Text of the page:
The rise and rise of Rory McIlroy this year has coincided with the fall and fall of Padraig Harrington — but the 20-year-old does not expect his fellow Irishman's slide to continue for much longer.
McIlroy, tenth on his United States Open debut on Monday, is now in Munich for the BMW International Open.
After four missed cuts in a row and five in his past six starts Harrington is on a short break before starting the countdown to his Open Championship defence at next week's French Open.
Asked about the fact that the Dubliner — winner of the last two majors of last season — has not had a top 10 finish since January, 20-year-old McIlroy said: “I think everyone is surprised.
“A three-time major winner in two years and then to have a run of form like he's had, but it would not surprise me if he turned it around for the Open and put in a really good result.
“Obviously he looked at his game at the end of the year and has seen a few things that he wanted to change or improve.
“Obviously he has tried to do that and it has not quite worked.
“I've played a couple of practice rounds with him, but you don't really know from that. Whenever you have a card in your hand it becomes completely different.
“He still hits it well. I was watching him on tv last week when we had a few rain delays and it just seemed that he was not hitting as many fairways as he needed to to give himself chances for birdies.
“That was my impression. His swing looks the same to me as when he won at Carnoustie, Birkdale and Oakland Hills, but it could be a slight fraction of the clubface at impact.”
Harrington's statistics for the year make horrific reading.
In Europe he ranks 188th in driving accuracy, 133rd in driving distance and 147th in greens in regulation. In the States it is a similar story — 173rd, 124th and 176th in the same three categories.
McIlroy, on the other hand, continues to impress in just about everything he does.
In Europe he is eighth in driving distance and although only 118th in accuracy off the tee that is not hurting him because he is third in greens in regulation.
His closing 68 at Bethpage Black gave him his first top 10 finish in a major and he stated: “There were no fireworks, but I stayed very patient the whole week with all the weather delays.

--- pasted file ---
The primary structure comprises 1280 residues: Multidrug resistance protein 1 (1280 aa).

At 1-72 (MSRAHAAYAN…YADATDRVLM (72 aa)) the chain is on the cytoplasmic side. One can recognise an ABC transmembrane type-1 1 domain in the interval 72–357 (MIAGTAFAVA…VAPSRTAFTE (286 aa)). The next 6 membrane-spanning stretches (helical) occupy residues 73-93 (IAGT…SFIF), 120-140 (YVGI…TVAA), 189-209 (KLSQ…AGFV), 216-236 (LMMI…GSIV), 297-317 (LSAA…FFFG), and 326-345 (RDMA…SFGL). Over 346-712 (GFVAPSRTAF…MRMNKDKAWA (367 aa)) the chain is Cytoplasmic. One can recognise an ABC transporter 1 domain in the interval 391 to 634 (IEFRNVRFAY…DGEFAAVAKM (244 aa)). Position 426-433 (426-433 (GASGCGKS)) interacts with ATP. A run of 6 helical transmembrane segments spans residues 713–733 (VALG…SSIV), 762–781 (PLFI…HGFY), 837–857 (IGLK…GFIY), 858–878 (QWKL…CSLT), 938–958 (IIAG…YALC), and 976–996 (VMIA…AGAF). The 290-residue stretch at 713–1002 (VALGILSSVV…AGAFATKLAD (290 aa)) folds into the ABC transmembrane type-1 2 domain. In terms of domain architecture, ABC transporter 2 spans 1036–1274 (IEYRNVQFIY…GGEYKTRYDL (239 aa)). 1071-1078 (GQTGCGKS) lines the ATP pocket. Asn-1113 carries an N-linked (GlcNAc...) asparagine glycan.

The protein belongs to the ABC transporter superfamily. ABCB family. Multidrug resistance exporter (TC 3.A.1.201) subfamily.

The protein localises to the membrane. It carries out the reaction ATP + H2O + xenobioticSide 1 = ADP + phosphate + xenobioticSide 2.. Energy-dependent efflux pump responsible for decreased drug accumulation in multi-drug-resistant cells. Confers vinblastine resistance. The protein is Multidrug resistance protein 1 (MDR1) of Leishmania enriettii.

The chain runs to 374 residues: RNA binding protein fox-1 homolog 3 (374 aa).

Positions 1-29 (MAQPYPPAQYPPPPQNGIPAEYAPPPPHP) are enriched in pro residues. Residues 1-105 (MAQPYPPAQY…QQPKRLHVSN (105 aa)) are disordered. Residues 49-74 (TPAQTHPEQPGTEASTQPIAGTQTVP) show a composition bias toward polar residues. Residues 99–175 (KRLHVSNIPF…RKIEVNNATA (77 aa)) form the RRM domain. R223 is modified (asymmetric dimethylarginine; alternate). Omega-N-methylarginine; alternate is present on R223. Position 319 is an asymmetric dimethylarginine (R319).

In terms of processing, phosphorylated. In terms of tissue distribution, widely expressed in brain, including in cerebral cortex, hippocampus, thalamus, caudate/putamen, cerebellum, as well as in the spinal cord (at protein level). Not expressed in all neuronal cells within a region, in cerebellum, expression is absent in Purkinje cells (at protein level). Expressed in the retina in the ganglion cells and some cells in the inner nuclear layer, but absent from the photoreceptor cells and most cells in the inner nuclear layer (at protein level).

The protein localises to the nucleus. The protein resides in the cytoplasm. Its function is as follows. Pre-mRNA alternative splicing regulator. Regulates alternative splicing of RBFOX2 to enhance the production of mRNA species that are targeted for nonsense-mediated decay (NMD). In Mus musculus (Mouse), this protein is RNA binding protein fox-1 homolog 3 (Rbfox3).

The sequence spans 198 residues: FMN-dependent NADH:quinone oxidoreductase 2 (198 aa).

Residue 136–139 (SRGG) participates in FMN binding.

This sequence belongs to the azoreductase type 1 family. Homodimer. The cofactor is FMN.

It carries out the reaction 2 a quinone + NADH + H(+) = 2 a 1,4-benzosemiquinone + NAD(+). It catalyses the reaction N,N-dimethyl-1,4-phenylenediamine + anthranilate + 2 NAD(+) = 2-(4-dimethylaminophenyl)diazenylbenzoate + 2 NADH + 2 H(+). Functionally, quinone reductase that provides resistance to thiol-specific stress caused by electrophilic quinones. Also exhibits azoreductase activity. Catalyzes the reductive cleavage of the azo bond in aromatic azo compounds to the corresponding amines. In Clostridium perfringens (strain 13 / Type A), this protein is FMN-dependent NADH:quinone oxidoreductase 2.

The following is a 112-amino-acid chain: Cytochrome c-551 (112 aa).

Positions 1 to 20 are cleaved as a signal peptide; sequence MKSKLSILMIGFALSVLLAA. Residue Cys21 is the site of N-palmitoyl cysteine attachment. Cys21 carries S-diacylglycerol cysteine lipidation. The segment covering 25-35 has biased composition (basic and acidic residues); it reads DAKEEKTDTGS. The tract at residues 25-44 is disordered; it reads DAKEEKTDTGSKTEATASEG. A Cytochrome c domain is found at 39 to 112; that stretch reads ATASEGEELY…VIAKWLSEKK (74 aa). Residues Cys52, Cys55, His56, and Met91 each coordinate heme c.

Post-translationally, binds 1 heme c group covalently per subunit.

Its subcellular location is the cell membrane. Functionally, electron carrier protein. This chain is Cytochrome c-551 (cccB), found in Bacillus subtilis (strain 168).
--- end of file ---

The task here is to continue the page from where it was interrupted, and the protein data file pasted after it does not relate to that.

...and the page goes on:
“It was a really good effort for my US Open debut and the key this year is that I've been very consistent.”
This week's course has also had a deluge of rain on it, but although England's Ross Fisher, fifth on Monday, pulled out because he felt the need to rest McIlroy is happy with his decision to play on.
“I never thought of pulling out. Although I missed the cut here last year I think my game's more suited here than to next week's French Open course,” he said.
“I can't hit my driver much there and find it a little fiddly.”
The next major, of course, is The Open at Turnberry and McIlroy, having already played it once, plans another trip there on Monday week before the Scottish Open at Loch Lomond.
“I loved it when I played there with G Mac (Graeme McDowell)
earlier this year. I beat him five and four and had eight birdies,” he said.
That was on a benign day — exactly as the Ulsterman hopes it will be next month.
“Most links courses need a little bit of wind for their protection, but I feel that if it's calm I can shoot a really good score,” he added.
“And it's good for the fans to see guys making birdies. It gives it a better atmosphere.”
For the first time in his career McIlroy will be playing with Bernhard Langer in the first two rounds this week.
“He obviously still has the game to compete and I think it will be a great experience for me. Hopefully I might pick up something from him,” he said.
Swede Henrik Stenson, ninth on Monday and world number five, is the highest-ranked player in a field that also includes American John Daly, Retief Goosen, Luke Donald and Colin Montgomerie.
The Ryder Cup captain, now outside the world's top 200, did
not qualify for the US Open and instead watched some of it while working out on a treadmill at home.
Since his last appearance at the Wales Open Montgomerie has been to Lausanne to speak to the International Olympic Committee on golf's bid for inclusion in the 2016 Games — and had his £150,000 Bentley repaired after a woman reversed into it in the car park at Celtic Manor.
“Even a small scratch on a car like that costs a few thousand to put right,” he said.